In conclusion, BIS is focused on supporting companies as they address the material business challenges they face, including the decades-long transition to a low carbon economy. In our voting determinations it is crucial that we take into consideration the context in which companies are operating their businesses. As we engage companies in an active dialogue about the climate-related risks and opportunities in their business models, we advocate for steps aligned with our clients’ interests as long-term shareholders. Our voting on our clients’ behalf, where so authorized by them, signals our support for—or concerns about—a company’s approach and will always be undertaken with the appropriate consideration of our clients’ long-term economic interests as their fiduciary. The nature of certain shareholder proposals coming to a vote in 2022 means we are likely to support proportionately fewer this proxy season than in 2021, as we do not consider them to be consistent with our clients’ long-term financial interests.

Endnotes

1We recognize that some of our clients may take a different view, and more of our clients are interested in having a say in how their index holdings are voted. Beginning in 2022, BlackRock is taking the first in a series of steps to expand the opportunity for clients to participate in proxy voting decisions where legally and operationally viable. To do this, BlackRock developed new technology and worked to enable a significant expansion in proxy voting choices for more clients. For more information see: https://www.blackrock.com/corporate/about-us/investment-stewardship/proxy-voting-choice(go back)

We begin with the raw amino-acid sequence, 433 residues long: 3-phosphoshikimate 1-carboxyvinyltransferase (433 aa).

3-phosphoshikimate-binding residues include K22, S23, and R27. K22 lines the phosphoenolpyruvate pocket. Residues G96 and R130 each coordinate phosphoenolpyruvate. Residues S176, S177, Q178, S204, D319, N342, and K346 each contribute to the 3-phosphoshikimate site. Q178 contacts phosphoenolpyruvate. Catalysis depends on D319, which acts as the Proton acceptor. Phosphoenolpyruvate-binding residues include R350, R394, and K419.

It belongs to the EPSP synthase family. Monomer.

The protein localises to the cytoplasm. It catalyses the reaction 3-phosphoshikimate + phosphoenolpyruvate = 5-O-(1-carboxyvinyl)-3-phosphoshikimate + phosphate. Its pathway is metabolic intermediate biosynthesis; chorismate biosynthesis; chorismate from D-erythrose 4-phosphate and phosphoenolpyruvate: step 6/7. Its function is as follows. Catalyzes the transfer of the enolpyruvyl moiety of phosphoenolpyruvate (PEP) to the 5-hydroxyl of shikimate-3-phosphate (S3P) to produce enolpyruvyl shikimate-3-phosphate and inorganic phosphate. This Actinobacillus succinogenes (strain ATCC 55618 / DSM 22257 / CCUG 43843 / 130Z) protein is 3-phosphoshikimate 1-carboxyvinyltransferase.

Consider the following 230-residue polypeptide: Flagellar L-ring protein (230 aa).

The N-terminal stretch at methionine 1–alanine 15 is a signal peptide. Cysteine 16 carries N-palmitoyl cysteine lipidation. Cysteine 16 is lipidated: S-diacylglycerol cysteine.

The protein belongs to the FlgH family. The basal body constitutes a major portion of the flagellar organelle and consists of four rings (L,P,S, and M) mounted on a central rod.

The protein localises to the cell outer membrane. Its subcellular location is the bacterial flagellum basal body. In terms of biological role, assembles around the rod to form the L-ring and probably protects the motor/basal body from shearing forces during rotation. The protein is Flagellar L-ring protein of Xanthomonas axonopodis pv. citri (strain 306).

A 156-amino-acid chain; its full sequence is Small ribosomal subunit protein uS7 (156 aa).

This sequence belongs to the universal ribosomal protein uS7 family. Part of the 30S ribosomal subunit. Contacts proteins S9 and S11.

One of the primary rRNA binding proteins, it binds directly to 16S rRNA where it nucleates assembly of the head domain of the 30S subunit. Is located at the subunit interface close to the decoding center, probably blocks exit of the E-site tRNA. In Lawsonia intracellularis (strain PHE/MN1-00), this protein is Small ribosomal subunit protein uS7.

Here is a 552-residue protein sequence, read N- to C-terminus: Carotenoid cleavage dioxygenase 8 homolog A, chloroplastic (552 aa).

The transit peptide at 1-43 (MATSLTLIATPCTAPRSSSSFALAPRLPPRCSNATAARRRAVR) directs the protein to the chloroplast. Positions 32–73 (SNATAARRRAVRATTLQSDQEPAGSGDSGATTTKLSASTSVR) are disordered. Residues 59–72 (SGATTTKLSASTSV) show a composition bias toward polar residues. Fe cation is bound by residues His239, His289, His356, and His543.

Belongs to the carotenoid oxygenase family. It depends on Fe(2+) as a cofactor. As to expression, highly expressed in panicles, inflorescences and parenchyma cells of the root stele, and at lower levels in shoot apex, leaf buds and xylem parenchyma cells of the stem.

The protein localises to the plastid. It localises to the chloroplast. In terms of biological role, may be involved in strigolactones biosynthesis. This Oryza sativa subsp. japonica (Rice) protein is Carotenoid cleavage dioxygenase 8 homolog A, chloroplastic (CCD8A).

2Pensions & Investments: SEC guidance opens the door for more ESG proxy proposals, 29 November 2021: https://www.pionline.com/regulation/sec-guidance-opens-door-more-esg-proxy-proposals(go back)

3Politico: SEC shift fuels surge in climate-linked proxy proposals, 4 April 2022: https://www.politico.com/news/2022/04/19/sec-investor-sustainability-agenda-00026200(go back)

4This is not to minimize value chain, or scope 3, GHG emissions. They are a major global societal issue and, for companies where they are material, the prospect of future policy change could affect the economic viability of their business models. To effect change in scope 3 GHG emissions in a fair and balanced way, policy action by governments will be necessary. Companies cannot solve scope 3 on their own. As national and regional policy expectations around scope 3 evolve and crystallize, we will look to companies to align their disclosures and commitments accordingly.(go back)

5Financial Times: Investors at top US banks refuse to back climate proposals, 26 April 2022: https://www.ft.com/content/740b55f8-fa2e-4b66-9398-9f84aedbe8d8(go back)